I’d learn to use After Effects to do eye popping effects which I look back on and really didn’t know how to put a leash on my desire to let loose and create. While I think the videos had questionable effects used, I think this was a necessary thing to have happen, because rampantly using different effects really did help me learn and led to me gaining the experience to use my video editing skills for actual work.

But wait, what happened to my animations? Well, this was sort of my dropping off point for flash animation. I still have a soft spot for flash anime.

A bit lacking in the weight of some actions but good nonetheless.

Some reason, I had this obsession with having a lot of frames. This was a scene from a scrapped animation called Cat vs Fly.

The animation was about a cat getting pestered by a house fly, and he would go through great lengths to kill it. based on a true story.

I was really into gaming, this was a joke animation about Call of Duty 4 Modern Warfare. I think it would have Matrix antics and a Dragon Ball Z moment where a guy snipes multiple guys in a row, and the joke was it was a 5 year old who pulled it off.

The one below was probably the most ambitious one for me, of course, it never got finished, and honestly I don’t plan to finish it. Still some interesting ideas here and there.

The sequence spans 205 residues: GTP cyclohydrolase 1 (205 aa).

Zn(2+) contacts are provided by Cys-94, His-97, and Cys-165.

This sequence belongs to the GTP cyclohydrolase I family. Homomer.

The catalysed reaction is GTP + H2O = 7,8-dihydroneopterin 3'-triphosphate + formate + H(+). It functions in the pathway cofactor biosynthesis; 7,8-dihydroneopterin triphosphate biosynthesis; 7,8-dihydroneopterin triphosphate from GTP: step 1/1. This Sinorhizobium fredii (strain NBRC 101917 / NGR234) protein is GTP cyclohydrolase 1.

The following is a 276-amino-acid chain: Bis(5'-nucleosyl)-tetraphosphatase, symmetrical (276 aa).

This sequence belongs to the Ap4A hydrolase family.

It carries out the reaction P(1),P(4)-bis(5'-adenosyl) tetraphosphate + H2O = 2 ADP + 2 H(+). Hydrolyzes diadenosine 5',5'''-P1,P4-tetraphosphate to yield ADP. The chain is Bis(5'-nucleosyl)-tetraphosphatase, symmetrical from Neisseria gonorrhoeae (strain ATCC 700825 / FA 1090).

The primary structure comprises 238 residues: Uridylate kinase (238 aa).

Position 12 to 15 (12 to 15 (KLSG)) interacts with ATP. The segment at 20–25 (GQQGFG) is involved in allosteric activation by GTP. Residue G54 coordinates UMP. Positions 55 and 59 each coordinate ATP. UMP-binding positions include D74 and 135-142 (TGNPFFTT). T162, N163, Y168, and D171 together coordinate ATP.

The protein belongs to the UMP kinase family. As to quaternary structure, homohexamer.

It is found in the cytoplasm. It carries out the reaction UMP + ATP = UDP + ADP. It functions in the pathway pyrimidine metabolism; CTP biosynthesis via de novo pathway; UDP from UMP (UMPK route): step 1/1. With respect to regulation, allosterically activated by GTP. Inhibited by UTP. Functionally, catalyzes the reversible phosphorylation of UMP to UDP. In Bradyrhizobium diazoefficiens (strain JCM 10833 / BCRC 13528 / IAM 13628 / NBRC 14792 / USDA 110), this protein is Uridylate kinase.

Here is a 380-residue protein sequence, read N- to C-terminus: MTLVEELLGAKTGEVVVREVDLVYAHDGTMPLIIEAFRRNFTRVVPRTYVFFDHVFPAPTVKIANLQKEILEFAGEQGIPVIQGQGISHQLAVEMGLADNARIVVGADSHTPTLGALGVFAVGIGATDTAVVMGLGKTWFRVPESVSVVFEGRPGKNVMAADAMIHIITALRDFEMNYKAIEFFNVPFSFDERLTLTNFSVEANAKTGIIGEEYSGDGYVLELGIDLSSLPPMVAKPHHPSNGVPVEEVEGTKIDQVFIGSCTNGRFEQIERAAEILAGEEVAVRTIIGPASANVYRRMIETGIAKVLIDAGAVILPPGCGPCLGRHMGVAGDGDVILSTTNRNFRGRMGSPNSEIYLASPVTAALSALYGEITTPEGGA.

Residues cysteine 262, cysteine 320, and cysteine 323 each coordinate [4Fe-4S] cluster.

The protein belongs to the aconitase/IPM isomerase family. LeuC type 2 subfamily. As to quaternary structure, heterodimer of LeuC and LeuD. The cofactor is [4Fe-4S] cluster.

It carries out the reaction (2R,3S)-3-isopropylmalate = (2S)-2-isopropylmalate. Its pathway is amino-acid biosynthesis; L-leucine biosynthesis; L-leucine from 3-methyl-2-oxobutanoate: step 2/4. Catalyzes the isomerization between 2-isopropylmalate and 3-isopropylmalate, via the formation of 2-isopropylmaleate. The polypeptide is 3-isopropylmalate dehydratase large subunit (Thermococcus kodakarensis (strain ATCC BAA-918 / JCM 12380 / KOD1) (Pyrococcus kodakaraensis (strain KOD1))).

Honestly there’s a lot of videos I made during this time, like…A LOT. I’m not going to go over them because they’re cringe worthy and just, not that great. (I mean that’s not completely true, there are some I’ve made that I still hold near and dear)

That was the most vertical slice post I could have made, because there is so much to show but honestly I think you get the idea. This point in my life was definitely one of dreams, curiosity and an outright ambitious desire to learn new skills. I didn’t really complete my ambitious projects, but I felt it would be good to show this avenue because well, as much as making frag videos may seem irrelevant to making actual games, they are, and they played an important part in the exploration of skills and lessons which would eventually lead to helping me learn to create games.